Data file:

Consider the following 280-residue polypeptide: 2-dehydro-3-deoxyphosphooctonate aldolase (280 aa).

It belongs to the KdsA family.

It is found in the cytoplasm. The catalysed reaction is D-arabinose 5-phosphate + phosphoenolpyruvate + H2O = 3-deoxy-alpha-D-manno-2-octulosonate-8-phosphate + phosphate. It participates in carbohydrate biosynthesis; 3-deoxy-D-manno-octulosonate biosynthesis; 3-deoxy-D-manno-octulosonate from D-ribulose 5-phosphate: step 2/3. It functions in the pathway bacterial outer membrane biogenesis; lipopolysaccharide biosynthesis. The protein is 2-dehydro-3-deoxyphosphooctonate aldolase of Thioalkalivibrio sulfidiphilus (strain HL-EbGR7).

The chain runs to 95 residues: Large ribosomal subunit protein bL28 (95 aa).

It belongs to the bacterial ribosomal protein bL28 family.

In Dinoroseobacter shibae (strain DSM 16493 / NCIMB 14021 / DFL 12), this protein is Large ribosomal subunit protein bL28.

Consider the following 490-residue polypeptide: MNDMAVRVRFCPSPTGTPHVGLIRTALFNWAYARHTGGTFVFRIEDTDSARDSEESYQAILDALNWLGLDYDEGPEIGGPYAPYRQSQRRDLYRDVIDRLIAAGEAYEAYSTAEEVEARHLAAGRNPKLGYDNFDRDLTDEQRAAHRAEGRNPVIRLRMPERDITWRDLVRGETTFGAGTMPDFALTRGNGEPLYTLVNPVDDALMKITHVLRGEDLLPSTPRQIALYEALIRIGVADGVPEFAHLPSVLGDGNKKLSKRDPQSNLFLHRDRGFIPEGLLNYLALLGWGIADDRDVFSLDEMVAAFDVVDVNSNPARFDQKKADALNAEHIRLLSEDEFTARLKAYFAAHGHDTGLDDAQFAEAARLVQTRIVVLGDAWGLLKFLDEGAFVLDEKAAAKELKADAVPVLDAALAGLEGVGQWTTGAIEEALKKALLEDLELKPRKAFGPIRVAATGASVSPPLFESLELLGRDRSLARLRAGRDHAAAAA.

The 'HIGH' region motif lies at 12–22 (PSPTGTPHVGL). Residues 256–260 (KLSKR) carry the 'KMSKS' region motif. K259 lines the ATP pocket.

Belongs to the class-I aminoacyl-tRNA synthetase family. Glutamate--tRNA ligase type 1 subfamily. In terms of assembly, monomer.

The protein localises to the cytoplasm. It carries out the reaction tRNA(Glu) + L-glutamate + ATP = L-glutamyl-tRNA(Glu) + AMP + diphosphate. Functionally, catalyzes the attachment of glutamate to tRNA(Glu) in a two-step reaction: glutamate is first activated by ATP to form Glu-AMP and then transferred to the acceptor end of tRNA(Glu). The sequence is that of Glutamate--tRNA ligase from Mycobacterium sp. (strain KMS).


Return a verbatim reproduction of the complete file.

Consider the following 280-residue polypeptide: 2-dehydro-3-deoxyphosphooctonate aldolase (280 aa).

It belongs to the KdsA family.

It is found in the cytoplasm. The catalysed reaction is D-arabinose 5-phosphate + phosphoenolpyruvate + H2O = 3-deoxy-alpha-D-manno-2-octulosonate-8-phosphate + phosphate. It participates in carbohydrate biosynthesis; 3-deoxy-D-manno-octulosonate biosynthesis; 3-deoxy-D-manno-octulosonate from D-ribulose 5-phosphate: step 2/3. It functions in the pathway bacterial outer membrane biogenesis; lipopolysaccharide biosynthesis. The protein is 2-dehydro-3-deoxyphosphooctonate aldolase of Thioalkalivibrio sulfidiphilus (strain HL-EbGR7).

The chain runs to 95 residues: Large ribosomal subunit protein bL28 (95 aa).

It belongs to the bacterial ribosomal protein bL28 family.

In Dinoroseobacter shibae (strain DSM 16493 / NCIMB 14021 / DFL 12), this protein is Large ribosomal subunit protein bL28.

Consider the following 490-residue polypeptide: MNDMAVRVRFCPSPTGTPHVGLIRTALFNWAYARHTGGTFVFRIEDTDSARDSEESYQAILDALNWLGLDYDEGPEIGGPYAPYRQSQRRDLYRDVIDRLIAAGEAYEAYSTAEEVEARHLAAGRNPKLGYDNFDRDLTDEQRAAHRAEGRNPVIRLRMPERDITWRDLVRGETTFGAGTMPDFALTRGNGEPLYTLVNPVDDALMKITHVLRGEDLLPSTPRQIALYEALIRIGVADGVPEFAHLPSVLGDGNKKLSKRDPQSNLFLHRDRGFIPEGLLNYLALLGWGIADDRDVFSLDEMVAAFDVVDVNSNPARFDQKKADALNAEHIRLLSEDEFTARLKAYFAAHGHDTGLDDAQFAEAARLVQTRIVVLGDAWGLLKFLDEGAFVLDEKAAAKELKADAVPVLDAALAGLEGVGQWTTGAIEEALKKALLEDLELKPRKAFGPIRVAATGASVSPPLFESLELLGRDRSLARLRAGRDHAAAAA.

The 'HIGH' region motif lies at 12–22 (PSPTGTPHVGL). Residues 256–260 (KLSKR) carry the 'KMSKS' region motif. K259 lines the ATP pocket.

Belongs to the class-I aminoacyl-tRNA synthetase family. Glutamate--tRNA ligase type 1 subfamily. In terms of assembly, monomer.

The protein localises to the cytoplasm. It carries out the reaction tRNA(Glu) + L-glutamate + ATP = L-glutamyl-tRNA(Glu) + AMP + diphosphate. Functionally, catalyzes the attachment of glutamate to tRNA(Glu) in a two-step reaction: glutamate is first activated by ATP to form Glu-AMP and then transferred to the acceptor end of tRNA(Glu). The sequence is that of Glutamate--tRNA ligase from Mycobacterium sp. (strain KMS).